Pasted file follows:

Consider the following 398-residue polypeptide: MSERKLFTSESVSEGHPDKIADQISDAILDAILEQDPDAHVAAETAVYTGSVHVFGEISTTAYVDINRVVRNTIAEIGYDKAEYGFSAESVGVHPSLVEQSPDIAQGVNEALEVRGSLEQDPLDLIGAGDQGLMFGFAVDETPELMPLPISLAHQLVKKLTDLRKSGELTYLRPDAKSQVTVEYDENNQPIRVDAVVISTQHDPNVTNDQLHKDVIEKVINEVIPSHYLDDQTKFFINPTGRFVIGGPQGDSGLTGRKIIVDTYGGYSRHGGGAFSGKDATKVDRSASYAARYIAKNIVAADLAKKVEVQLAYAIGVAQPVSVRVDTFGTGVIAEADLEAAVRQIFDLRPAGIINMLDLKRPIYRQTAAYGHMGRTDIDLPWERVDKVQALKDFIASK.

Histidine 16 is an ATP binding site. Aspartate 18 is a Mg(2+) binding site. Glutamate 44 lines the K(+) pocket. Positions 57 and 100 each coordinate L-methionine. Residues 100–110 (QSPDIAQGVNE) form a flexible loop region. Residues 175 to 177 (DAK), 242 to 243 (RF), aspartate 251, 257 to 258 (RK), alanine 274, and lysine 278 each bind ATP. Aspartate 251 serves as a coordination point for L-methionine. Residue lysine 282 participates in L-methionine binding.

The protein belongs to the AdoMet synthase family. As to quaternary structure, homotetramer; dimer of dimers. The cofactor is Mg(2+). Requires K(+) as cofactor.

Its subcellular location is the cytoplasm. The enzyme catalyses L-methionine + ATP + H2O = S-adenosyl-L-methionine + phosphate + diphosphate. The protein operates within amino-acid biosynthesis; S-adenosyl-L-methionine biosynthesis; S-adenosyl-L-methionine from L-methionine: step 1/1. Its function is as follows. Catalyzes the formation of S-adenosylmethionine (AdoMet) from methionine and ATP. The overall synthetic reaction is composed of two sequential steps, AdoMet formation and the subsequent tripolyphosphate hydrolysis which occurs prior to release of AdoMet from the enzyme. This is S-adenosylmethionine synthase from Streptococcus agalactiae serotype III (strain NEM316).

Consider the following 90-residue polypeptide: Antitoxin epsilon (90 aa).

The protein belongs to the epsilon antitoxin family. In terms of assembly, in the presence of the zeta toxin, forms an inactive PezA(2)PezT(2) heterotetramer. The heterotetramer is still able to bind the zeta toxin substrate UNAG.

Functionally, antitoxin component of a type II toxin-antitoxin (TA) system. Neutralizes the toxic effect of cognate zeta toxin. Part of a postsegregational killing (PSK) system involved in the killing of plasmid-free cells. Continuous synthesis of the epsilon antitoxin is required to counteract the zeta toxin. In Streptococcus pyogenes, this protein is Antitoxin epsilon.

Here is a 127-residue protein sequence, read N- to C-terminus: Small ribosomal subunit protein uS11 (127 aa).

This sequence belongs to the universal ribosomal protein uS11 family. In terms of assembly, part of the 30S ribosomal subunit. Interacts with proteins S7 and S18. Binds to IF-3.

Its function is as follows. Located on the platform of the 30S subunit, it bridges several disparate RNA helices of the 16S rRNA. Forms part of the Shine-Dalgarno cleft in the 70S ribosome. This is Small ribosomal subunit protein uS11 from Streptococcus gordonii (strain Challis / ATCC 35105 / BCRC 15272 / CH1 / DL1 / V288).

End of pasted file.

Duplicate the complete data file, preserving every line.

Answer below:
Consider the following 398-residue polypeptide: MSERKLFTSESVSEGHPDKIADQISDAILDAILEQDPDAHVAAETAVYTGSVHVFGEISTTAYVDINRVVRNTIAEIGYDKAEYGFSAESVGVHPSLVEQSPDIAQGVNEALEVRGSLEQDPLDLIGAGDQGLMFGFAVDETPELMPLPISLAHQLVKKLTDLRKSGELTYLRPDAKSQVTVEYDENNQPIRVDAVVISTQHDPNVTNDQLHKDVIEKVINEVIPSHYLDDQTKFFINPTGRFVIGGPQGDSGLTGRKIIVDTYGGYSRHGGGAFSGKDATKVDRSASYAARYIAKNIVAADLAKKVEVQLAYAIGVAQPVSVRVDTFGTGVIAEADLEAAVRQIFDLRPAGIINMLDLKRPIYRQTAAYGHMGRTDIDLPWERVDKVQALKDFIASK.

Histidine 16 is an ATP binding site. Aspartate 18 is a Mg(2+) binding site. Glutamate 44 lines the K(+) pocket. Positions 57 and 100 each coordinate L-methionine. Residues 100–110 (QSPDIAQGVNE) form a flexible loop region. Residues 175 to 177 (DAK), 242 to 243 (RF), aspartate 251, 257 to 258 (RK), alanine 274, and lysine 278 each bind ATP. Aspartate 251 serves as a coordination point for L-methionine. Residue lysine 282 participates in L-methionine binding.

The protein belongs to the AdoMet synthase family. As to quaternary structure, homotetramer; dimer of dimers. The cofactor is Mg(2+). Requires K(+) as cofactor.

Its subcellular location is the cytoplasm. The enzyme catalyses L-methionine + ATP + H2O = S-adenosyl-L-methionine + phosphate + diphosphate. The protein operates within amino-acid biosynthesis; S-adenosyl-L-methionine biosynthesis; S-adenosyl-L-methionine from L-methionine: step 1/1. Its function is as follows. Catalyzes the formation of S-adenosylmethionine (AdoMet) from methionine and ATP. The overall synthetic reaction is composed of two sequential steps, AdoMet formation and the subsequent tripolyphosphate hydrolysis which occurs prior to release of AdoMet from the enzyme. This is S-adenosylmethionine synthase from Streptococcus agalactiae serotype III (strain NEM316).

Consider the following 90-residue polypeptide: Antitoxin epsilon (90 aa).

The protein belongs to the epsilon antitoxin family. In terms of assembly, in the presence of the zeta toxin, forms an inactive PezA(2)PezT(2) heterotetramer. The heterotetramer is still able to bind the zeta toxin substrate UNAG.

Functionally, antitoxin component of a type II toxin-antitoxin (TA) system. Neutralizes the toxic effect of cognate zeta toxin. Part of a postsegregational killing (PSK) system involved in the killing of plasmid-free cells. Continuous synthesis of the epsilon antitoxin is required to counteract the zeta toxin. In Streptococcus pyogenes, this protein is Antitoxin epsilon.

Here is a 127-residue protein sequence, read N- to C-terminus: Small ribosomal subunit protein uS11 (127 aa).

This sequence belongs to the universal ribosomal protein uS11 family. In terms of assembly, part of the 30S ribosomal subunit. Interacts with proteins S7 and S18. Binds to IF-3.

Its function is as follows. Located on the platform of the 30S subunit, it bridges several disparate RNA helices of the 16S rRNA. Forms part of the Shine-Dalgarno cleft in the 70S ribosome. This is Small ribosomal subunit protein uS11 from Streptococcus gordonii (strain Challis / ATCC 35105 / BCRC 15272 / CH1 / DL1 / V288).